UPDATE (04.12.2021): Post revised with additional commentary and updated images. Because NYTIP is still a work in progress, I’m removing language referring to recommended plans, and instead listing the options I’m currently considering.
Welcome back to my ongoing NYTIP series! In my last post, I discussed subway extensions to Co-op City. In this post, I’ll discuss subway extensions via Utica Avenue, a dense but underserved corridor in Brooklyn.
Note: Click any image to enlarge.
Like the Concourse extension, the city conceived a Utica Avenue subway long ago:
[Figs. 1, 2] Snippets of the IND Second System plan from 1929 showing the Utica Avenue subway. Under this plan, branches of the SAS, 6th, and 8th Avenue lines meet in Brooklyn and then split into two branches – one serving Utica Avenue and another serving central Queens and the Rockaways.
[Fig. 3] Snippet of the IND Second System plan from 1939 showing the Utica Avenue subway. Unlike the 1929 plan, the subway turned onto Flatbush Avenue instead of Nostrand Avenue.
The Utica Avenue subway, however, predates the IND Second System plan – the Interborough Rapid Transit (IRT) company included provisions for such when building the Eastern Parkway line. MTA’s 1968 Program for Action would’ve used this provision to extend the Eastern Parkway line to Avenue U, where Kings Plaza sits. (Kings Plaza opened in 1970.)
Despite all of these plans, neither the old IRT, nor the city, nor the MTA built the Utica Avenue subway.
vanshnookenraggen has a detailed post on the Utica Avenue subway’s history, which includes the challenges associated with building such a subway today. Given the history and the challenges, what would a Utica Avenue subway look like under NYTIP? There are several possible options – let’s explore them.
Option 1: Extend the 4 train to Kings Plaza via Utica Avenue
[Fig. 4] Overview of Option 1. Created using Brand New Subway.
Recall the Eastern Parkway de-interlining plan under NYTIP. With a simple fix to the infamous Nostrand Junction, 2 and 3 trains run via Nostrand Avenue, while 4 and 5 trains run via Eastern Parkway. East of Franklin Avenue, the 4 runs express to Utica Avenue and the 5 runs local to Linden Boulevard.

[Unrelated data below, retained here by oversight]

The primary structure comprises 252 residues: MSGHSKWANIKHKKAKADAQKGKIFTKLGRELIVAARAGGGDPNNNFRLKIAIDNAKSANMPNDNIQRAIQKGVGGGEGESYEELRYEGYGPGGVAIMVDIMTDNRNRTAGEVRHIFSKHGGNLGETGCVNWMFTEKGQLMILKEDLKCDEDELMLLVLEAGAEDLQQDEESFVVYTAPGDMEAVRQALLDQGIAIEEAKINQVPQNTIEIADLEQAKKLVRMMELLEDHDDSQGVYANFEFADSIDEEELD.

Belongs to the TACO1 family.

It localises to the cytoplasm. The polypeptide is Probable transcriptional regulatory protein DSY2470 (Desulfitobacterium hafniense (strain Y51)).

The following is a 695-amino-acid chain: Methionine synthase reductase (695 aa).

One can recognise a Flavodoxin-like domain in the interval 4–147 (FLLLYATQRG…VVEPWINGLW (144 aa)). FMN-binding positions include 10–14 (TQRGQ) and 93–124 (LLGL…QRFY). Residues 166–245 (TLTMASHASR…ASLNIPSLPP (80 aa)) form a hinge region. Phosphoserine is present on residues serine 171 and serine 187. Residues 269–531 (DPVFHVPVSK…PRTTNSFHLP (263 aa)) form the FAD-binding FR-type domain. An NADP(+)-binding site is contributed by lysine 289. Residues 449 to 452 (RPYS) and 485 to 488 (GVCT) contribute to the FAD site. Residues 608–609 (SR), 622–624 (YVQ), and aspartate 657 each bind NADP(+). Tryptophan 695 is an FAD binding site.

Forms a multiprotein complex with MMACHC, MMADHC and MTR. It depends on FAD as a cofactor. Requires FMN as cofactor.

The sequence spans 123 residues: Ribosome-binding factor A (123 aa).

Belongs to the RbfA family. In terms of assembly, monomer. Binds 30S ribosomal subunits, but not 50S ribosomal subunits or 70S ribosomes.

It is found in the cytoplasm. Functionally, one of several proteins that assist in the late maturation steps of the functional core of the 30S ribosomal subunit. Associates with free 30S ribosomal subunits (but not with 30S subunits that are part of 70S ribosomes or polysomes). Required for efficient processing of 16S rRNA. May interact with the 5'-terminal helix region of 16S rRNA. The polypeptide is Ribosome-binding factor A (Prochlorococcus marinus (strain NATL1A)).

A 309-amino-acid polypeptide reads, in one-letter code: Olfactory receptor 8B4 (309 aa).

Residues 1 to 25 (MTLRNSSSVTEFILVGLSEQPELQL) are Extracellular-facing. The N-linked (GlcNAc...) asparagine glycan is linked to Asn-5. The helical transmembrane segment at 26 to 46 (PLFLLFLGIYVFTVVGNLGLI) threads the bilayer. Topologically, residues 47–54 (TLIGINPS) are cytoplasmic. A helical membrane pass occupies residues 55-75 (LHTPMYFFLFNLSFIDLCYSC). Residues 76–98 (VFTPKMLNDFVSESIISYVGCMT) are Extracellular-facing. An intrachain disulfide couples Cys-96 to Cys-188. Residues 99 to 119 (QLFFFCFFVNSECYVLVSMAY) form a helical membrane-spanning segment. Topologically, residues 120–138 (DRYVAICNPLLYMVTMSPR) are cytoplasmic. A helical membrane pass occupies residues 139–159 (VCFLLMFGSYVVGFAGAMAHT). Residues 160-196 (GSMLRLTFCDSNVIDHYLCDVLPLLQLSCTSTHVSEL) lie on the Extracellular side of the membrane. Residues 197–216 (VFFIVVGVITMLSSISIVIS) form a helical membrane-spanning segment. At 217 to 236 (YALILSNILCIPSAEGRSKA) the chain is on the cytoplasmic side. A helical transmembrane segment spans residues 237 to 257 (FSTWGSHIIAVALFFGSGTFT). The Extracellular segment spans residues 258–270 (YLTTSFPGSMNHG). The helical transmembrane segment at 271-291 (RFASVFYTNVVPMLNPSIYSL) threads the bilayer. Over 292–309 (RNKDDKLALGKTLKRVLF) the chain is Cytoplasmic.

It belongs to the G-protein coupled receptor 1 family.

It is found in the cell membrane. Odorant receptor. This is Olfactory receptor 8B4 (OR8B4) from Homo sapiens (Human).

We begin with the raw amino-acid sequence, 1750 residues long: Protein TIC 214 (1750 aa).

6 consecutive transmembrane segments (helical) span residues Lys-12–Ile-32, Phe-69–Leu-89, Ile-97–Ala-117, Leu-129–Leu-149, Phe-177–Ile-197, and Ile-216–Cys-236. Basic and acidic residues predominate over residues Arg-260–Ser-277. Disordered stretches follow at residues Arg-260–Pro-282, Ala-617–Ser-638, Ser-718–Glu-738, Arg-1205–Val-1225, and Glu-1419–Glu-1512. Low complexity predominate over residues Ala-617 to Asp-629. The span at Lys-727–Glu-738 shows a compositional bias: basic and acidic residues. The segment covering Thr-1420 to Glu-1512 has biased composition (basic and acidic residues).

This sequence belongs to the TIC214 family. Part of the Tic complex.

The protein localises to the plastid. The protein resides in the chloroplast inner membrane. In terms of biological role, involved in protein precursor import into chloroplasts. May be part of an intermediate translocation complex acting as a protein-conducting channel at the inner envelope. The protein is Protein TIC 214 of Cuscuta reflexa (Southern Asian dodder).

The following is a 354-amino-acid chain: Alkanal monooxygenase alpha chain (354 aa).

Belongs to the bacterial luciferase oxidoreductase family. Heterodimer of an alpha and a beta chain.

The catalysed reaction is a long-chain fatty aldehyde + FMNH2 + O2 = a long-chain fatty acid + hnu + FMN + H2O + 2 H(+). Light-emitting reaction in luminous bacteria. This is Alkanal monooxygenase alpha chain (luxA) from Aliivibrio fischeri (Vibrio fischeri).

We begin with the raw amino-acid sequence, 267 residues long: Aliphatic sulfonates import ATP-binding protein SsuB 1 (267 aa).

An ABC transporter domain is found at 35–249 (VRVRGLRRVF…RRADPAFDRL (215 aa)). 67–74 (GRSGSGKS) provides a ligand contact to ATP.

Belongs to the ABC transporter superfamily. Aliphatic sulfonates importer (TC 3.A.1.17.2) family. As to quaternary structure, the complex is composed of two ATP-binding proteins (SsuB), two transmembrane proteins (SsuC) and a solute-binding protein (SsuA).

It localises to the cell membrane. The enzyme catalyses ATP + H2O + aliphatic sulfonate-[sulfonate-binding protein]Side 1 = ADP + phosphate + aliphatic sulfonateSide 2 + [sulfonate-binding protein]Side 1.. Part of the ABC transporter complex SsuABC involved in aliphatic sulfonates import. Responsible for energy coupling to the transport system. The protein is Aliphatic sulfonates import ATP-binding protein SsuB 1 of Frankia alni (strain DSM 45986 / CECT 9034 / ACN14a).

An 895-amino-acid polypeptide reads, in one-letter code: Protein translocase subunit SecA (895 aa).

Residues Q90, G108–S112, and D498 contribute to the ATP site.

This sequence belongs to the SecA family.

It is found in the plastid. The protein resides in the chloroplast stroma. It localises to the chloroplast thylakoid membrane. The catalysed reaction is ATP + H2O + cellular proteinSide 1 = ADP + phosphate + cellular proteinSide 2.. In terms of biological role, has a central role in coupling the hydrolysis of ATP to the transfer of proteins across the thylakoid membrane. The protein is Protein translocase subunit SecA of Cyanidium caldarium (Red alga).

Under Option 1, service east of Franklin Avenue flips – the 4 runs local and the 5 runs express. This is because the Utica Avenue subway provisions extend from the local tracks. Option 1 contemplates seven stations on Utica Avenue as shown above, including the Kings Plaza terminal. Owing to a high water table in southern Brooklyn, the Utica Avenue subway would emerge onto an el after some distance. One possible location for a portal is the space on the left side of Utica Avenue between Rutland Road and Clarkson Avenue:
[Fig. 5] Potential portal location. A portal in this area requires some property takings and possibly realigning Utica Avenue (compare the Culver line); however, the portal itself would be narrower than the highlighted spaces.
Alternatively, since Option 1 contemplates a two-track extension, the subway could emerge through the street by appropriating road space; the likeliest candidate for this is the road between Snyder and Tilden Avenues. (The 1929 plan proposed an underground subway to Avenue J before emerging onto an el – this is another potential option.)
To ensure minimal conflict between 4 and 5 trains, Option 1 includes a new switch for 5 trains near Sutter Avenue – Rutland Road station:
[Fig. 6] New switch near Sutter Avenue – Rutland Road station, which gives Manhattan-bound 5 trains direct access to the Eastern Parkway express track. (Original track map by vanshnookenraggen.)
In addition, the subway would have provisions for future expansion – both for a full-length Utica Avenue subway and up to four tracks. To that end, the tunnels and the el would have B Division clearances.